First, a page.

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. A CONVENIENT TIME FOR LIMING.

HOW THE LUNGS BECOME DISEASED.

START PIGS WELL.

Newtown's Opportunity.

CHOICE OF A BOAR.

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CATTLE-FEEDING EXPERIMENTS…

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QUERIES ANSWERED.

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ROOTS NOT ENOUGH.

TRANSPLANTING FRUIT BUSHES.

The Question of Health.

CROOKED BREASTS.

TURKEYS FOR CHRISTMAS.

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zC14 FOR AN APPLE.

"KEPT" EGGS.

PEN POINTS.

THE CHOICE OF A CAREER.

tteath Sentence Scene.

The Late Dr. Bannister.

BWLCHYFFRIDD.'

CHURCHSTOKE.

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CATTLE-FEEDING EXPERIMENTS…

TRANSPLANTING FRUIT BUSHES.

TURKEYS FOR CHRISTMAS.

CATTLE-FEEDING EXPERIMENTS…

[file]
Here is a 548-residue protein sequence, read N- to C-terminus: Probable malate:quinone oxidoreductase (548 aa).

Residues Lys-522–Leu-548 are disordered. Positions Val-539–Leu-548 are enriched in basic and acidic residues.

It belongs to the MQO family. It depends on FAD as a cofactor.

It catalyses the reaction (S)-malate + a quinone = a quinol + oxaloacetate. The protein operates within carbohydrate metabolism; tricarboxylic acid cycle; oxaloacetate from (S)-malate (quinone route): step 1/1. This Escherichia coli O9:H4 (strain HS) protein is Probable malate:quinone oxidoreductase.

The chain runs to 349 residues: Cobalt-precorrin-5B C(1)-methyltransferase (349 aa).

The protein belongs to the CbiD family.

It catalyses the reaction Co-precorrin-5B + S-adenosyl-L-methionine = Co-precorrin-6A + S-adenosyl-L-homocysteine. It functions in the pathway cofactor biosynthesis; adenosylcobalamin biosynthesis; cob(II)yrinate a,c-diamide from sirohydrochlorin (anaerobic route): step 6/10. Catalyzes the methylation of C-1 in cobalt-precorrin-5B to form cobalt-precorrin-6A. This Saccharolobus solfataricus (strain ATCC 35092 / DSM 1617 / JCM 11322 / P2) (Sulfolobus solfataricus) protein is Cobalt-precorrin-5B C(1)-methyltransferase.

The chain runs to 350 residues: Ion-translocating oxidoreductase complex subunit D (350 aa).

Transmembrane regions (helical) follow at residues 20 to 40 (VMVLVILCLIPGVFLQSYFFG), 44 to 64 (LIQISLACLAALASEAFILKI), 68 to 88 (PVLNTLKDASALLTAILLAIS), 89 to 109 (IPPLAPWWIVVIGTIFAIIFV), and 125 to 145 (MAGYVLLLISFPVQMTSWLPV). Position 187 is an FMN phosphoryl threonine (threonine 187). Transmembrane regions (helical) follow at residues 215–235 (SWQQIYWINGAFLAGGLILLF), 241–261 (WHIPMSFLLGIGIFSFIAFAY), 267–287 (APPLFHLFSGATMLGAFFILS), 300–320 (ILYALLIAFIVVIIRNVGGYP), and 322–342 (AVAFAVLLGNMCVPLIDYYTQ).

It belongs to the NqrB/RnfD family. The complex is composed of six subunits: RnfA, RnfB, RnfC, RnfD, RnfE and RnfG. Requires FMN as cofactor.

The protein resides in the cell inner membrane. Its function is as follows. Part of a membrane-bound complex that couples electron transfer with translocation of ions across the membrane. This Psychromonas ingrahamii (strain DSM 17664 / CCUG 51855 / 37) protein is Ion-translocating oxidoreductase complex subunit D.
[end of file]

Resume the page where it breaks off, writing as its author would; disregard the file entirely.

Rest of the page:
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r access to water during the last moath of the experiment seemed to show the necessity of supplying such cattle with more water than is contained in 501b. of turnips per day, and the present experiment was designed in order to to put the matter to such a test as would fur- nish some guidance on this particular point in the conduct of future feeding experiments. The cattle used for the experiment consisted of eight three-year-old Shorthorn bullocks and two welsh Diue-grey buliocKs ot tne same age. They were fed in boxes as in Experiment 1. It is advisable to give cattle receiving no more than 501b. of turnips per head per day free access to drinking water, as they would thus gain in live weight more rapidly, on the average, than if water was withheld. When water has been cut off from cattle for some time immediately after they are given it again is very rapid, but this rate of increase is not maintained for more than about three or four weeks. When it seems clear that it is an advantage to give water "ad. lib." to cattle fed as they were in this experiment, it is equally clear that some cattle will not do any better with, than others will do without, water, there will be a great deal ot variation in the rate ot in- crease whether water is given or not. The amount of water required by feeding cattle will naturally depend upon the quantity of turnips they consume, but it will also depend to no small extent upon the cattle themselves, the season, and the weather.